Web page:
Late Friday evening (or very early Saturday morning), Rogers and Shaw issued a joint press release in response to having received notification that the Commissioner of Competition intended to file applications to the Competition Tribunal opposing the companies’ proposed merger.
A number of people may not understand what this means, so I will try to sort out the players.
The Competition Tribunal is “a specialized tribunal that combines expertise in economics and business with expertise in law”. Members of the tribunal are appointed by the Cabinet, but are independent of any government department”.
The Governor in Council appoints judicial members from the Federal Court on the recommendation of the Minister of Justice. Lay members are appointed by the Governor in Council on the recommendation of the Minister of Innovation, Science and Economic Development. They provide expertise based on their individual backgrounds in economics, business, finance, accounting or marketing. Lay members are appointed on a part-time basis.
The members are appointed for fixed terms of up to seven years and may be reappointed. One of the judicial members is appointed Chairperson of the Tribunal by the Governor in Council.
There are 5 judicial members of the panel, but interestingly, the Tribunal’s website indicates that terms expired last week (April 29) for 2 of the members, including the Chair, The Honourable Mr. Justice Denis Gascon.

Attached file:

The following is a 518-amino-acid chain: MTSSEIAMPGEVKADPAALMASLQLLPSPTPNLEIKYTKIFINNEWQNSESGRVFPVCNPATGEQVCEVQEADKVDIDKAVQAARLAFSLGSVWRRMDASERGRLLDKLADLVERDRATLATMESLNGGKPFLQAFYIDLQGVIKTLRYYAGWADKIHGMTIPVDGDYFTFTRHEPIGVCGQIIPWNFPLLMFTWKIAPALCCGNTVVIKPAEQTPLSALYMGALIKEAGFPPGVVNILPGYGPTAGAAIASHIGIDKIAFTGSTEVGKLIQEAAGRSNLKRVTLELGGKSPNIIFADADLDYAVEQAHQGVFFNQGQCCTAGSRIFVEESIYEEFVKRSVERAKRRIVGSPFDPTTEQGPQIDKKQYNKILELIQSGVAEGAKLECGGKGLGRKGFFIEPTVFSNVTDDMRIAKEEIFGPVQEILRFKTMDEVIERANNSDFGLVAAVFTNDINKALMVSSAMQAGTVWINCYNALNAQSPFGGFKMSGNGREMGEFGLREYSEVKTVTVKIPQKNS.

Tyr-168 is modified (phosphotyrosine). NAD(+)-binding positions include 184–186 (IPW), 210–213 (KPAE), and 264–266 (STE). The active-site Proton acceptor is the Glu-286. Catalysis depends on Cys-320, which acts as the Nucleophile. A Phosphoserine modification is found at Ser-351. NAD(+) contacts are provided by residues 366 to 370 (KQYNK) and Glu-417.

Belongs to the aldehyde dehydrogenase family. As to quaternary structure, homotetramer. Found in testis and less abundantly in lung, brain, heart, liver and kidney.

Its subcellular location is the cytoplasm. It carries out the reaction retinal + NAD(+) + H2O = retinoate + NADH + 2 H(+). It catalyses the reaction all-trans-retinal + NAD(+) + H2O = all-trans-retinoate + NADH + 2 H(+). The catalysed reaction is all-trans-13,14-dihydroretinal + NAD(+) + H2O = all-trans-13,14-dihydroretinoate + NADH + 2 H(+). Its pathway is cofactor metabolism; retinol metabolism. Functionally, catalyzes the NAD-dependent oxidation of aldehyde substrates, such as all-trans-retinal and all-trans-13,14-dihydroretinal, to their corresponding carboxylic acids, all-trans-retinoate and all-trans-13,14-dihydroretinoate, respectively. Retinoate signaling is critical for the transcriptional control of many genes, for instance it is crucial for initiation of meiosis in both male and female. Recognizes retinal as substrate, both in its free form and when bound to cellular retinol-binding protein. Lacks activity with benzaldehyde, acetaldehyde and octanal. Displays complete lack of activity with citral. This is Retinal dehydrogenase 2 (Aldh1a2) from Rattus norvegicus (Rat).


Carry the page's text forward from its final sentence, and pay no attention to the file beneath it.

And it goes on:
Procedurally, the Tribunal hears applications for orders under Part VIII of the Competition Act (Matters reviewable by the Tribunal) in panels of three to five members. A judicial member presides at the hearing and there is at least one lay member on the panel.
There is a formal protocol defining the separation between the Commissioner of Competition and the Tribunal. Notably, the Tribunal is defined as “strictly an adjudicative body that operates independently and at arm’s length from the Government of Canada, its departments and the Commissioner.”
So, the Commissioner of Competition carries out competition related investigations independently with the support of Competition Bureau staff, but that body is independent of the Tribunal. “At all times, the Parties will strive to ensure that any interactions will not create potential or future conflicts of interest, or undermine the public perception of the Parties’ independence and impartiality.”
If it is helpful, think of the separation of roles between the police and the judicial court system. Under this metaphor, the Competition Bureau is the police force, the Commissioner is the Chief of Police, and the Competition Tribunal is the Court. The position of “Commissioner of Competition” used to be known as the Director of Investigation and Research, which was more descriptive of the role played in cases such as this merger.
I’ll have more on this in the coming weeks.